Published: 06:00, 26 January 2020
Kent is set for its warmest winter since records began and as global warming accelerates wildlife is being thrown into confusion, experts warn.
Milder climates have prompted birds to fly the wrong direction as dying hedgehogs "charge around" the countryside, it has been claimed.
The alarm bells rung out as fresh figures reveal the winter mercury is hovering around an average of 6.5C, up 1.75C from 1981-2011.
The Met Office says global warming is fuelling the soaring temperatures as nature experts condemn the wetter and milder months.
Climate change has led to a rapid rise in global surface air temperatures since the 1950s, with 2016 the hottest year on record.
In Kent, lake levels continue to soar, butterflies are appearing in winter, and warm-climate birds thrive throughout the county.
All of this comes as councils warn the county will suffer some of the harshest impacts of climate change throughout the UK, while the sea level in Sheerness continues to surge.
Meanwhile, balmier temperatures are prompting confusion in birds' migration patterns, according to nature expert Owen Leyshon, from Romney Marsh Countryside Partnership.
Hedgehogs are also at risk of dying out without human intervention, claimed zoology professor Ray Allibones, of Swampys Wildlife Rescue on the Isle of Sheppey.
Butterflies in winter are becoming more common than the Smew, a relatively rare migratory bird seen in Dungeness, according to Grahame Madge, a Met Office spokesman.
One of three birds named after Kent places, the Dartford Warbler, is steadily returning to the UK, as living conditions in Spain and north Africa worsen, he added.
Water levels on Dungeness are rising by at least one litre a year, drawing emergency action from the Royal Society for the Protection of Birds (RSPB).
Mr Leyshon, who works to help preserve the Dungeness nature reserve, said: "Some of the early breeding birds think spring is on its way, they start breeding, then an inevitable cold spell will come in February and the young will fail.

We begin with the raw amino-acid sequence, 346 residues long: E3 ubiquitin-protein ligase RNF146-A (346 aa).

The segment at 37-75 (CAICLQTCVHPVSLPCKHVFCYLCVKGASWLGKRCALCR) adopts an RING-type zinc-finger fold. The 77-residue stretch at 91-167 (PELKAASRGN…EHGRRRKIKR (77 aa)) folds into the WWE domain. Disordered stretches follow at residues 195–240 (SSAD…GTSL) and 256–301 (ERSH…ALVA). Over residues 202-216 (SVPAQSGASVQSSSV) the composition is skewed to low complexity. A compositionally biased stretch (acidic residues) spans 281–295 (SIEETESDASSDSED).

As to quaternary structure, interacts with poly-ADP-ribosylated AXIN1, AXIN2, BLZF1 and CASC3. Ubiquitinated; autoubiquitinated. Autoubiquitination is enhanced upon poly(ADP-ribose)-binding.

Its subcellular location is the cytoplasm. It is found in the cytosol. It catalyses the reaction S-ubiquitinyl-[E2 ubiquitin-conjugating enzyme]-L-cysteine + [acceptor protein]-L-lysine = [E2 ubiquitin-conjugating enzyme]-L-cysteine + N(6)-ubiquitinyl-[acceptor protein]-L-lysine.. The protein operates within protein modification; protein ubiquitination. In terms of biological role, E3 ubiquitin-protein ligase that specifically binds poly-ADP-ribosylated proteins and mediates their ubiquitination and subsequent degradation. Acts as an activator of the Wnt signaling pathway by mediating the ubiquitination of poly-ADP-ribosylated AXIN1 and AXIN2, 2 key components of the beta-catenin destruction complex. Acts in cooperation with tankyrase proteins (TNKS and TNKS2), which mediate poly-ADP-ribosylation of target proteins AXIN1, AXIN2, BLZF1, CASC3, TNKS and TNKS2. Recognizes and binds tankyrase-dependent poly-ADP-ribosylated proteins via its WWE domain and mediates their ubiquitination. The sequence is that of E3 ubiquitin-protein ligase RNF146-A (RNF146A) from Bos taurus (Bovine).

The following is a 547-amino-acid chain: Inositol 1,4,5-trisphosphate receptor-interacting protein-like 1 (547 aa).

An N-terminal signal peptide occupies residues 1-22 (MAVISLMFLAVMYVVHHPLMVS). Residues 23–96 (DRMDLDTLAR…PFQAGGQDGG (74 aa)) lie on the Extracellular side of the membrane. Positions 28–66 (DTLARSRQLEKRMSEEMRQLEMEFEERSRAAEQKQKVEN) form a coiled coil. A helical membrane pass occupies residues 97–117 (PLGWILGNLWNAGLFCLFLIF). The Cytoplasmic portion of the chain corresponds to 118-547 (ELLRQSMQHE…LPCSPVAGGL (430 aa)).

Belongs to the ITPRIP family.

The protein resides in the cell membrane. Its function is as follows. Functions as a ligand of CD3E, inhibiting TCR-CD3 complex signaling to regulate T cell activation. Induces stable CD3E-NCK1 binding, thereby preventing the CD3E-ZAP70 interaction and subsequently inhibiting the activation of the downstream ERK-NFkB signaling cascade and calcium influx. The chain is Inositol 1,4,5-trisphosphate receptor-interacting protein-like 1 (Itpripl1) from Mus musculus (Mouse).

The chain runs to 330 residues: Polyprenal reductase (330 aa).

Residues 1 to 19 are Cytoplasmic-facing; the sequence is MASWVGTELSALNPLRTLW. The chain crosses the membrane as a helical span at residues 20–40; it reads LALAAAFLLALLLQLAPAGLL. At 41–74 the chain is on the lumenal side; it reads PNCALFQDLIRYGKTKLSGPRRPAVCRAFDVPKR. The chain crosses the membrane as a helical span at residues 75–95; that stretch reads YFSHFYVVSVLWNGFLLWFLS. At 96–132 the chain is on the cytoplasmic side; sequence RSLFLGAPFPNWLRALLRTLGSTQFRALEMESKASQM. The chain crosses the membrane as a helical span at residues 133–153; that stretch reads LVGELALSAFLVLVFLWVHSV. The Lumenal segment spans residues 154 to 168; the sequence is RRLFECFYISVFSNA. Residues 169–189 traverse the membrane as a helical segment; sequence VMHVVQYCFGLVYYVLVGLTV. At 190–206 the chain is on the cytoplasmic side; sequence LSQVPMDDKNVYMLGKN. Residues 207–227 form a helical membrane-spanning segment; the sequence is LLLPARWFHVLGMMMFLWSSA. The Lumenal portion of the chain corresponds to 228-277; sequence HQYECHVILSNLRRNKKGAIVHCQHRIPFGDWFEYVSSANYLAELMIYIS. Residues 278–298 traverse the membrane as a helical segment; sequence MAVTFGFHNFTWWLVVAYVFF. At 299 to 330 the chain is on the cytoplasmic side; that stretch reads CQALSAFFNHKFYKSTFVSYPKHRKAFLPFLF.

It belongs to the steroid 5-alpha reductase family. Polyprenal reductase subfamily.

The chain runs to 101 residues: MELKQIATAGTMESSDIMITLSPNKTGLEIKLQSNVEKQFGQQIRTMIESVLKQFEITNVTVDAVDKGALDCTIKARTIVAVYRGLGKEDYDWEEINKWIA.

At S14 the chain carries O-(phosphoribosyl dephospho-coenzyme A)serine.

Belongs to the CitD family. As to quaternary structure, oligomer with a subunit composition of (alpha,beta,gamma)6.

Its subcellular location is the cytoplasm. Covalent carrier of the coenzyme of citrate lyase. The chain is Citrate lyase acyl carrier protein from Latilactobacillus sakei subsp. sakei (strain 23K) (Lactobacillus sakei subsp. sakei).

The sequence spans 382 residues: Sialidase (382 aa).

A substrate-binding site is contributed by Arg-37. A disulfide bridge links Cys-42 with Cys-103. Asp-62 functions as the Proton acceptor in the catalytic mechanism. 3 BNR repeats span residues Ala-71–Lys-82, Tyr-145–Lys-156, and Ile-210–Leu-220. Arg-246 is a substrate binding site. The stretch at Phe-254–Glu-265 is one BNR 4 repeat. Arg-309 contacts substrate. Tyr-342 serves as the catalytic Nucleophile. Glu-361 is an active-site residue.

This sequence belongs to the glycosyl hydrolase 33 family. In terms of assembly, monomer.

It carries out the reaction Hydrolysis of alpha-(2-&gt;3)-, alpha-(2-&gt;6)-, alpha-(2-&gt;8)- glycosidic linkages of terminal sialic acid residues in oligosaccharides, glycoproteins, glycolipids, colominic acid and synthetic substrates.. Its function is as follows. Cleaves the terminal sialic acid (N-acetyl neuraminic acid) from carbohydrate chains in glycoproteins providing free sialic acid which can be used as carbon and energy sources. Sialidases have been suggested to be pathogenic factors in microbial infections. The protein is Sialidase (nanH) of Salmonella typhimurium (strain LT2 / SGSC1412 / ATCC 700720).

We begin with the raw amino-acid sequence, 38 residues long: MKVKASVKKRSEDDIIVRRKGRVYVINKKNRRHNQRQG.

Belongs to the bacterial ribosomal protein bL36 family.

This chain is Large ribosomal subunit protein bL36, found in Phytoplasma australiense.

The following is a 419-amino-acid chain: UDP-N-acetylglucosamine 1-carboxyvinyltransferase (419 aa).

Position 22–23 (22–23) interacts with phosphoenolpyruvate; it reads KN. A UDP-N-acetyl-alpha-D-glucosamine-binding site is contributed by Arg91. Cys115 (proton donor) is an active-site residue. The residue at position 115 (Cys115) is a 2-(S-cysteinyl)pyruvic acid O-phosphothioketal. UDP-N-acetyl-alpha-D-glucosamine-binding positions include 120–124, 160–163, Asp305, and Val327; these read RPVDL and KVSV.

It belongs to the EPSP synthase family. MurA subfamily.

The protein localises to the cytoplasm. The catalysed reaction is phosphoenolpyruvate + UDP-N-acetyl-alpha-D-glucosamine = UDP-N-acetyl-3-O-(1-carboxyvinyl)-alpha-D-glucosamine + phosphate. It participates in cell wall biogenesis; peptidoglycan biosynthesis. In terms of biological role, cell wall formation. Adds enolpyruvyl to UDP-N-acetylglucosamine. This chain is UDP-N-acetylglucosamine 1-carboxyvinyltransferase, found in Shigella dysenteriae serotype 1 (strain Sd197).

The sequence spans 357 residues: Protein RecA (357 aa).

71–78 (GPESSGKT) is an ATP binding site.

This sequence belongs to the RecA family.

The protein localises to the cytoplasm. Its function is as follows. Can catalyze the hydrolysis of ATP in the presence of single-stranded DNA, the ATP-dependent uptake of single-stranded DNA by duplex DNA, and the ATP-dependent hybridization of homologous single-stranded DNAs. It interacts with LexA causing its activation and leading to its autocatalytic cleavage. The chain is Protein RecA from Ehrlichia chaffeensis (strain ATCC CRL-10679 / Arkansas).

"Hedgehogs and amphibians can also find themselves in trouble - you don’t want hibernating animals charging around thinking it is spring.
"Hedgehogs will come out of hibernation believing it is spring, sniff around and eat a few slugs, then a sudden burst of cold will kill them.
"Migration is a little bit different. Not far away there is a swallow still swooping and a House Martin which should be in Africa staying in this country.
"We’re seeing more and more of these milder winters, making it more unlikely for many animals to survive."
Prof Allibone mirrored Mr Leyshon's concerns, adding: "We've been inundated with hedgehogs that need help - the amount we help has gradually increased over the last 10 years.
"Luckily I've got a team of volunteers who help, otherwise I wouldn't be able to manage on my own."
With its diet of insects, slugs and invertebrates scarce in the winter month, the mammal builds enough fat throughout the year to hibernate.
Yet warmer winter weather tricks the animal into understanding spring has arrived, and so it wakes up, loses fat deposits, before inevitable cold temperatures kill it off.
"With the weather conditions there isn't a lot you can do, we're in a warmer climate now and hedgehogs are having to depend on humans," he added.